For example, on the basis of the first model, a patient with CSA-supine measurement of 5 cm2, age of 26 yrs, and height of 168 cm, the predicted mean value for the volume is 155.4 mL. For the second model, a patient with CSA-lateral measurement of 10 cm2 and weight of 70 kg will be predicted to have a mean volume value of 160.5 mL. It is important to mention here that these equations can only be applied for cases in which variable values are inside the ranges of the data based on which those models were built (19 yrs ≤ age ≤ 58 yrs, 45 kg ≤ weight ≤ 105 kg, 150 cm ≤ height ≤ 192 cm, 2.3 cm2 ≤ CSA-supine ≤ 16.27 cm2, 4.88 cm2 ≤ CSA-lateral ≤ 20.18 cm2).
Each subject was randomized twice, so we also performed a random effects models analysis, taking into account potential correlation between measurements of the same subject. The estimates from the random effects models (data not shown) are in general very similar to those from the linear regressions, with the exception of the estimates for weight in the CSA-lateral model, which is not significant in the random effects model.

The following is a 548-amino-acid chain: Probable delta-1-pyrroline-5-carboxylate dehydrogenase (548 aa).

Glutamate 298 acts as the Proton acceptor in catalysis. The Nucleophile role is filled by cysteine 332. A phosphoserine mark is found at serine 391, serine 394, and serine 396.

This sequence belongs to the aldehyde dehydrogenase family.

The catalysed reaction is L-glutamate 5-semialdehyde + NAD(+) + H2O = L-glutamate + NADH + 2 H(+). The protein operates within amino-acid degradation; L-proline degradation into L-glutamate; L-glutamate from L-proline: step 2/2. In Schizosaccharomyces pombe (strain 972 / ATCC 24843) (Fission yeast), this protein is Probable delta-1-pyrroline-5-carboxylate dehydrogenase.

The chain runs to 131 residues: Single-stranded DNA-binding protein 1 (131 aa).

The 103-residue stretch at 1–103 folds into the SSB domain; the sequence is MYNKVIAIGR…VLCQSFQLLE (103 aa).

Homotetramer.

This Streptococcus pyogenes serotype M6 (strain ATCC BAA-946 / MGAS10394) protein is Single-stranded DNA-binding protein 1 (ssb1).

Fig. 10
Fig. 10
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In addition to these equations, confidence intervals can be calculated for the true volume value given CSA measurement and demographic values.5 Here, we focus on the CSA-lateral model, and we calculate the confidence bands for volume given CSA-lateral. For simplicity, and in accordance with the results from the random effect model, we do not adjust for weight in the inverse regression model (fig. 10).
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Discussion

Aspiration of gastric contents can be a serious perioperative complication with a high prevalence in certain groups of patients (e.g., up to 38% of patients with severe trauma who require surgery) and leading to significant morbidity and mortality.6 Mortality after aspiration pneumonia can be as high as 5%,1 and it accounts for up to 9% of all anesthesia-related deaths.2 At the present time, there are no widely available tools to reliably assess gastric content in the acute care setting. Paracetamol absorption,7 electrical impedance tomography,8 radiolabeled diet,9 polyethylene glycol dilution,10 and aspiration of gastric content11 are all invasive methods to determine gastric volume and gastric emptying time. They are not, however, readily available at the bedside or applicable in the perioperative period. Ultrasonography is fundamentally different from other imaging modalities in its accessibility and noninvasive nature. It can be used to assess patients with acute abdominal trauma12 and respiratory compromise.13 It is commonly used to guide central venous line placement14 and for regional anesthesia.15